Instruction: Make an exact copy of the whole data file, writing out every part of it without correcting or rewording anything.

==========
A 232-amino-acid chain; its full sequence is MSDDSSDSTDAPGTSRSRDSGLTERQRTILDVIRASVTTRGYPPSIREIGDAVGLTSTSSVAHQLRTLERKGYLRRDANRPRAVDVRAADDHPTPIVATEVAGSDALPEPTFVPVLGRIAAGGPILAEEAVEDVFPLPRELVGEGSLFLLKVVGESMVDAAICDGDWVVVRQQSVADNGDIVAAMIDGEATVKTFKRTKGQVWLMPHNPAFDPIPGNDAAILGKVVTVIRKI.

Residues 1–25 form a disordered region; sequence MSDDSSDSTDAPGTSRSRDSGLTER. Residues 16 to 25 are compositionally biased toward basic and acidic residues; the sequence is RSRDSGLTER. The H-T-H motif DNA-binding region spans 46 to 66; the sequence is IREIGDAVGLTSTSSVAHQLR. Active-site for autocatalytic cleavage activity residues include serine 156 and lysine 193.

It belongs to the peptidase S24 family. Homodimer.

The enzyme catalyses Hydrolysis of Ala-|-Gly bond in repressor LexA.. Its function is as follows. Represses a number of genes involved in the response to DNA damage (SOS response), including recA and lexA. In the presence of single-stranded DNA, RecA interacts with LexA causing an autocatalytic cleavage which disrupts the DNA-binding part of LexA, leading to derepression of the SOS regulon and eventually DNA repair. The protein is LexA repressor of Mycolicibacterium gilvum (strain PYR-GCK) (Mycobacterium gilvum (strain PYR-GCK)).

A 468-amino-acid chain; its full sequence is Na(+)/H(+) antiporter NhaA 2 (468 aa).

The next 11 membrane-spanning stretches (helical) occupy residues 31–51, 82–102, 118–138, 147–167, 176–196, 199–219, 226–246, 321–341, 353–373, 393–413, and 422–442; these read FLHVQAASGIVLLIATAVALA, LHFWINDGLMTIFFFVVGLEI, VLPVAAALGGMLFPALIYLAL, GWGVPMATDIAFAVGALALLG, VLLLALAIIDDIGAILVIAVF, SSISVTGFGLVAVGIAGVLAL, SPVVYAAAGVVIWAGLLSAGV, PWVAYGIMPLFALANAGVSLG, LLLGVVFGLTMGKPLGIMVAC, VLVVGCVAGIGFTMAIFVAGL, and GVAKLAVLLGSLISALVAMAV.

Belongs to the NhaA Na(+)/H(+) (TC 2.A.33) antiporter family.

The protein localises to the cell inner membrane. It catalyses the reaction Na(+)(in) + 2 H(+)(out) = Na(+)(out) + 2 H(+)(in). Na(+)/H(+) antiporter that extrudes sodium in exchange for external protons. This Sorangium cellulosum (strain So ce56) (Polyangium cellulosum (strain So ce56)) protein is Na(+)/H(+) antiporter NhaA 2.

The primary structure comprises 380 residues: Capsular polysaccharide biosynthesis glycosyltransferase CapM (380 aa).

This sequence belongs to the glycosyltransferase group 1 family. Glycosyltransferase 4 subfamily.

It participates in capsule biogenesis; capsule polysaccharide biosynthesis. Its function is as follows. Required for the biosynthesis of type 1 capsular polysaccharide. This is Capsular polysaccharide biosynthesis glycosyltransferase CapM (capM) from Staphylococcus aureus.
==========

A 232-amino-acid chain; its full sequence is MSDDSSDSTDAPGTSRSRDSGLTERQRTILDVIRASVTTRGYPPSIREIGDAVGLTSTSSVAHQLRTLERKGYLRRDANRPRAVDVRAADDHPTPIVATEVAGSDALPEPTFVPVLGRIAAGGPILAEEAVEDVFPLPRELVGEGSLFLLKVVGESMVDAAICDGDWVVVRQQSVADNGDIVAAMIDGEATVKTFKRTKGQVWLMPHNPAFDPIPGNDAAILGKVVTVIRKI.

Residues 1–25 form a disordered region; sequence MSDDSSDSTDAPGTSRSRDSGLTER. Residues 16 to 25 are compositionally biased toward basic and acidic residues; the sequence is RSRDSGLTER. The H-T-H motif DNA-binding region spans 46 to 66; the sequence is IREIGDAVGLTSTSSVAHQLR. Active-site for autocatalytic cleavage activity residues include serine 156 and lysine 193.

It belongs to the peptidase S24 family. Homodimer.

The enzyme catalyses Hydrolysis of Ala-|-Gly bond in repressor LexA.. Its function is as follows. Represses a number of genes involved in the response to DNA damage (SOS response), including recA and lexA. In the presence of single-stranded DNA, RecA interacts with LexA causing an autocatalytic cleavage which disrupts the DNA-binding part of LexA, leading to derepression of the SOS regulon and eventually DNA repair. The protein is LexA repressor of Mycolicibacterium gilvum (strain PYR-GCK) (Mycobacterium gilvum (strain PYR-GCK)).

A 468-amino-acid chain; its full sequence is Na(+)/H(+) antiporter NhaA 2 (468 aa).

The next 11 membrane-spanning stretches (helical) occupy residues 31–51, 82–102, 118–138, 147–167, 176–196, 199–219, 226–246, 321–341, 353–373, 393–413, and 422–442; these read FLHVQAASGIVLLIATAVALA, LHFWINDGLMTIFFFVVGLEI, VLPVAAALGGMLFPALIYLAL, GWGVPMATDIAFAVGALALLG, VLLLALAIIDDIGAILVIAVF, SSISVTGFGLVAVGIAGVLAL, SPVVYAAAGVVIWAGLLSAGV, PWVAYGIMPLFALANAGVSLG, LLLGVVFGLTMGKPLGIMVAC, VLVVGCVAGIGFTMAIFVAGL, and GVAKLAVLLGSLISALVAMAV.

Belongs to the NhaA Na(+)/H(+) (TC 2.A.33) antiporter family.

The protein localises to the cell inner membrane. It catalyses the reaction Na(+)(in) + 2 H(+)(out) = Na(+)(out) + 2 H(+)(in). Na(+)/H(+) antiporter that extrudes sodium in exchange for external protons. This Sorangium cellulosum (strain So ce56) (Polyangium cellulosum (strain So ce56)) protein is Na(+)/H(+) antiporter NhaA 2.

The primary structure comprises 380 residues: Capsular polysaccharide biosynthesis glycosyltransferase CapM (380 aa).

This sequence belongs to the glycosyltransferase group 1 family. Glycosyltransferase 4 subfamily.

It participates in capsule biogenesis; capsule polysaccharide biosynthesis. Its function is as follows. Required for the biosynthesis of type 1 capsular polysaccharide. This is Capsular polysaccharide biosynthesis glycosyltransferase CapM (capM) from Staphylococcus aureus.